TAC 33 Index
I must confess to a sentimental affection for this book, since it was instrumental in getting me interested in hillwalking. The publication of the first edition in 1976 re-awakened a boyhood interest in aviation: for I was astonished to discover that my local Ayrshire hills were apparently littered with the remains (in my imagination, still bristling with machine guns and riddled with bullet holes) of crashed aircraft.
Thus inspired, I planned my first expedition: to Irish Law above Largs and the wreck of a Vickers Viking which had failed to make it to Renfrew Airport. I persuaded a schoolmate to come with me; but on the appointed day we reached Largs only to find the mist down to road-level. We retreated to a pub for a couple of surreptitious pints and to await meteorological improvements. None arrived, but since we were now in a more optimistic frame of mind, we set off anyway. Have you ever waded through sucking, featureless bogs in zero visibility, with limited navigation experience, under the influence of drink, in pissing rain, clad in baggy denims and a brown, round-collared Ben Sherman shirt? Of course you have. So you will understand how it was that we emerged from the mist two hours later at roughly the same place from which we had started. It was not until 1985 that I actually found the crash site.
I have visited a large number of wrecks, either deliberately or incidentally, since then, and have found successive editions of HGW to be the proverbial mine of information, most of it accurate. The latest edition, now appearing in "pocket guide" format (ie half the previous A5, and with an eye-wateringly tiny font size) is similar in layout to the 1989 Third Edition, containing fifteen area-based chapters, from Northern Scotland to Southern Ireland. Each chapter gives grid ref, crash date, aircraft type, registration and unit for all known extant wrecks in the area. The listing is done alphabetically by aircraft type, rather than numerically by OS map sheet (as was the case with the first two editions), which puts the hillwalking reader at a disadvantage: if, say, you are descending Ben Lui and come across a large pile of wreckage, and you want to know what it was, you have to plough through three or four pages of grid refs in the relevant chapter before you find Lockheed Hudson T9432; under the previous system, you would simply scan the refs given for OS50.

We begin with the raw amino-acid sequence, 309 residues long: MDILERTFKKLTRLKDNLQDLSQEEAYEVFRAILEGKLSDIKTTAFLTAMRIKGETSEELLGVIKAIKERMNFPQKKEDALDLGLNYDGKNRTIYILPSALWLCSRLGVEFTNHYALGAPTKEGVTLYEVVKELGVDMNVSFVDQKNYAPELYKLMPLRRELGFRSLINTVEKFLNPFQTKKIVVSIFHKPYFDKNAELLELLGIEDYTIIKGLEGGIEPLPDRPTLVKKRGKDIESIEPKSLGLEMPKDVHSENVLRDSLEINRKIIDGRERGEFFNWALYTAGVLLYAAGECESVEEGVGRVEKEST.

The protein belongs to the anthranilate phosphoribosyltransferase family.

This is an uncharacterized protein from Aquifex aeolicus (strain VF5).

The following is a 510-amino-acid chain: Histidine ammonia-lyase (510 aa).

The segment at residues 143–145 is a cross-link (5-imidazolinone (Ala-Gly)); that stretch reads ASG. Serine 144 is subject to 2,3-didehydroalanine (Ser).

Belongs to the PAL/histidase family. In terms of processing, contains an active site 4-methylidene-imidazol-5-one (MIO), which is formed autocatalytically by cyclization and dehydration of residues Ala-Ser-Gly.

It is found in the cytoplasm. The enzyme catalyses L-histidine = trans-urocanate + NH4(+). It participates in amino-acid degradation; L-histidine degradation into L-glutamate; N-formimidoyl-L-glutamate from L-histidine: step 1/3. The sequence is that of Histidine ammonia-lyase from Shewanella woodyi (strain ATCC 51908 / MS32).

The above aircraft, incidentally, is only one of the many new entries in the Fourth Edition. Given that most of these crashes occurred over fifty years ago, it is remarkable that Mr Smith (no relation, by the way) has been able to improve not only the quality, but also the quantity of information: the chapter on Southern Scotland, for example, contains by my reckoning 21 new entries, grid refs, or additional pieces of information.
But isn't it all a bit ghoulish, you may ask. I don't believe so: a crash site is part of the history of the hill, and to find the remains of a Wellington or a Spitfire as we take our pleasure there is to be reminded, in a way, of our own historical context. The wrecks themselves will, like old soldiers, eventually fade away, so it is good that a book such as this exists, not only for interest of present-day hillwalkers, but also for the information of future generations.
TAC 33 Index